Objectives To assess the extent and pattern of implementation of guidance issued by the National Institute for Clinical Excellence (NICE).
Design Interrupted time series analysis, review of case notes, survey, and interviews.
Setting Acute and primary care trusts in England and Wales.
Participants All primary care prescribing, hospital pharmacies; a random sample of 20 acute trusts, 17 mental health trusts, and 21 primary care trusts; and senior clinicians and managers from five acute trusts.
Main outcome measures Rates of prescribing and use of procedures and medical devices relative to evidence based guidance.
Results 6308 usable patient audit forms were returned. Implementation of NICE guidance varied by trust and by topic. Prescribing of some taxanes for cancer (P < 0.002) and orlistat for obesity (P < 0.001) significantly increased in line with guidance. Prescribing of drugs for Alzheimer's disease and prophylactic extraction of wisdom teeth showed trends consistent with, but not obviously a consequence of, the guidance. Prescribing practice often did not accord with the details of the guidance. No change was apparent in the use of hearing aids, hip prostheses, implantable cardioverter defibrillators, laparoscopic hernia repair, and laparoscopic colorectal cancer surgery after NICE guidance had been issued.
Conclusions Implementation of NICE guidance has been variable. Guidance seems more likely to be adopted when there is strong professional support, a stable and convincing evidence base, and no increased or unfunded costs, in organisations that have established good systems for tracking guidance implementation and where the professionals involved are not isolated. Guidance needs to be clear and reflect the clinical context.
Effective health protection requires systematised responses with clear accountabilities. In England, Primary Care Trusts and the Health Protection Agency both have statutory responsibilities for health protection. A Memorandum of Understanding identifies responsibilities of both parties, but there is a potential lack of clarity about responsibility for specific health protection functions. We aimed to investigate professionals' perceptions of responsibility for different health protection functions, to inform future guidance for, and organisation of, health protection in England.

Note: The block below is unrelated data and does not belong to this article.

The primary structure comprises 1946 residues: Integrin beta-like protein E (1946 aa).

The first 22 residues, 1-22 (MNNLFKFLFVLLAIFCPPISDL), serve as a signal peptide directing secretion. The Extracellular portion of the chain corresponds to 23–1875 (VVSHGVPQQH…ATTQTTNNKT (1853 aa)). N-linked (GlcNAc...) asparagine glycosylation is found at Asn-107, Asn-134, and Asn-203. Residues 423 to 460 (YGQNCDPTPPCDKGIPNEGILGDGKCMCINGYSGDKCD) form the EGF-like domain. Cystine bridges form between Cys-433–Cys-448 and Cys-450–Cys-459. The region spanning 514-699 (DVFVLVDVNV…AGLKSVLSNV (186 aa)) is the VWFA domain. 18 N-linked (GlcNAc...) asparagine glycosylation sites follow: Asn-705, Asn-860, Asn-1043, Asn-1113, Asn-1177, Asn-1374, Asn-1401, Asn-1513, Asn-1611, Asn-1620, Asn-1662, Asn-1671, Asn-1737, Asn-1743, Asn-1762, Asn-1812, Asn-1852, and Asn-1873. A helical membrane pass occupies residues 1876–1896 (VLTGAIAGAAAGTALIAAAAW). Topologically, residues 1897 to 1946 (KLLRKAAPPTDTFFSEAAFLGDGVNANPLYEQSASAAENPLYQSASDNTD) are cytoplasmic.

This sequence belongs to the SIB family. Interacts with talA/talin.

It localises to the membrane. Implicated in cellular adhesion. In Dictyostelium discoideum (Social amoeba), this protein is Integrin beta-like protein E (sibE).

We sent a postal questionnaire to all health protection professionals in England from the following groups: (a) Directors of Public Health in Primary Care Trusts; (b) Directors of Health Protection Units within the Health Protection Agency; (c) Directors of Public Health in Strategic Health Authorities and; (d) Regional Directors of the Health Protection Agency
The response rate exceeded 70%. Variations in perceptions of who should be, and who is, delivering health protection functions were observed within, and between, the professional groups (a)-(d). Concordance in views of which organisation should, and which does deliver was high (≥90%) for 6 of 18 health protection functions, but much lower (≤80%) for 6 other functions, including managing the implications of a case of meningitis out of hours, of landfill environmental contamination, vaccination in response to mumps outbreaks, nursing home infection control, monitoring sexually transmitted infections and immunisation training for primary care staff. The proportion of respondents reporting that they felt confident most or all of the time in the safe delivery of a health protection function was strongly correlated with the concordance (r = 0.65, P = 0.0038).